What’s Up – February 2018

What’s Up For February?

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This month, in honor of Valentine’s Day, we’ll focus on celestial star pairs and constellation couples.

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Let’s look at some celestial pairs!

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The constellations Perseus and Andromeda are easy to see high overhead this month.

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According to lore, the warrior Perseus
spotted a beautiful woman–Andromeda–chained to a seaside rock. After battling
a sea serpent, he rescued her. 

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As a reward, her parents Cepheus and Cassiopeia allowed Perseus to marry Andromeda.

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The great hunter Orion fell in love with seven sisters, the Pleiades, and pursued them for a long time. Eventually Zeus turned both Orion and the Pleiades into stars.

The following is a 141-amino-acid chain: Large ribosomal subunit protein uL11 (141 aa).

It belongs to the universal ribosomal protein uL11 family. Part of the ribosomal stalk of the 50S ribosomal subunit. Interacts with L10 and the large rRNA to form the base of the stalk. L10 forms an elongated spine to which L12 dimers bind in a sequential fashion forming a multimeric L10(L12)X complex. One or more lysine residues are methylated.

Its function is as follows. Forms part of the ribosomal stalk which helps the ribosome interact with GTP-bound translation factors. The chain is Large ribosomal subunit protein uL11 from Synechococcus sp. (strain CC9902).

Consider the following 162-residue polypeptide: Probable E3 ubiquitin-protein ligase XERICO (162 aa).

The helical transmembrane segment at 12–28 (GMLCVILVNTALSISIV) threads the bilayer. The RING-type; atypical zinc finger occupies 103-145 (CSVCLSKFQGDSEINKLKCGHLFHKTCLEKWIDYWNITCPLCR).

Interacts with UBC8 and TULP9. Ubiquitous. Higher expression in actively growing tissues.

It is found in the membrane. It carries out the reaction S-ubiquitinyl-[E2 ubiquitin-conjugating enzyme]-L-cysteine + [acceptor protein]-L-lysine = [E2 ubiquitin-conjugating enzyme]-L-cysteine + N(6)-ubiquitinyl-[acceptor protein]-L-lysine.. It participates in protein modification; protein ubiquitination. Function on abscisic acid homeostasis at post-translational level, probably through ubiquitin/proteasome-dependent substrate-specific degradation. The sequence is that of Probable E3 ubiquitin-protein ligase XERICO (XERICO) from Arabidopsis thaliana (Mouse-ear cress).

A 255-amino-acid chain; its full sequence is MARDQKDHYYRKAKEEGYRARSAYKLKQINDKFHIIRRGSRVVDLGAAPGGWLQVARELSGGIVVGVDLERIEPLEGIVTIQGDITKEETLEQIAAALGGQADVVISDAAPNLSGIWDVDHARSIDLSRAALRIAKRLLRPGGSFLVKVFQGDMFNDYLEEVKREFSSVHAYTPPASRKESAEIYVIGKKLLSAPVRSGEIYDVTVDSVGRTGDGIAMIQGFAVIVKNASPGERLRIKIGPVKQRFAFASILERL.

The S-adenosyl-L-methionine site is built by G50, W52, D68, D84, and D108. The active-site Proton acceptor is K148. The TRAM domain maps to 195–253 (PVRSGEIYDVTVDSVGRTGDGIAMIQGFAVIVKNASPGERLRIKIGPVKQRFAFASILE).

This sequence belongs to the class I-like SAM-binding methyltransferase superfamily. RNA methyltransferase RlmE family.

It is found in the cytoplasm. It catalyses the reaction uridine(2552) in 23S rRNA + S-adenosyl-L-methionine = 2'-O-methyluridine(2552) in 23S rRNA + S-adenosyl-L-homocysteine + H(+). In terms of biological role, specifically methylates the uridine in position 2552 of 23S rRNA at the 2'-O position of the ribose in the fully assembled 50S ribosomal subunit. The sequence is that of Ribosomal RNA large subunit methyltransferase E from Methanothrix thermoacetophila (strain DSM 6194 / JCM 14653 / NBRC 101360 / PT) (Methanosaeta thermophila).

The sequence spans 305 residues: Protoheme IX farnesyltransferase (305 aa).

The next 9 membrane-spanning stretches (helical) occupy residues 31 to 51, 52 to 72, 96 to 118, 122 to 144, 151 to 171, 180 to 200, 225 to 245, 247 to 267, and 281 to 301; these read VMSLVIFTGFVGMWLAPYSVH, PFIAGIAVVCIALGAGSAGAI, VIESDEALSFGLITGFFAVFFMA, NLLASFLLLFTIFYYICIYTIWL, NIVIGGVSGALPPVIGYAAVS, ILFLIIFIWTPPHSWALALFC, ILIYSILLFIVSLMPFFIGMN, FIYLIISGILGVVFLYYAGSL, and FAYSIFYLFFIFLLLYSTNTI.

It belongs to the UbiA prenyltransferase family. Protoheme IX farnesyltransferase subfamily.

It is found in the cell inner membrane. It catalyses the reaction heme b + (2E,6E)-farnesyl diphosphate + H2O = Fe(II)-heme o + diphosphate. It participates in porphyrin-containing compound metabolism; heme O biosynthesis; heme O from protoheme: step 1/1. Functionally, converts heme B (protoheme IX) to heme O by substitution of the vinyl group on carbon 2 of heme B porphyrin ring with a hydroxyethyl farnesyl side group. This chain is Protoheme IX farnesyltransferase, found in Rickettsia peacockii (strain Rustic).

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Orion is easy to find. Draw an imaginary line through his belt stars to the Pleiades, and watch him chase them across the sky forever.

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A pair of star clusters is visible on February nights. The Perseus Double Cluster is high in the sky near Andromeda’s parents Cepheus and Cassiopeia.

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Through binoculars you can see dozens of stars in each cluster. Actually, there are more than 300 blue-white supergiant stars in each of the clusters.

There are some colorful star pairs, some visible just by looking up and some requiring a telescope. Gemini’s twins, the brothers Pollux and Castor, are easy to see without aid.

Orion’s westernmost, or right, knee, Rigel, has a faint companion. The companion, Rigel B, is 500 times fainter than the super-giant Rigel and is visible only with a telescope. 

Orion’s westernmost belt star, Mintaka, has a pretty companion. You’ll need a telescope.

Finally, the moon pairs up with the Pleiades on the 22nd and with Pollux and Castor on the 26th.

Watch the full What’s Up for February Video: 

There are so many sights to see in the
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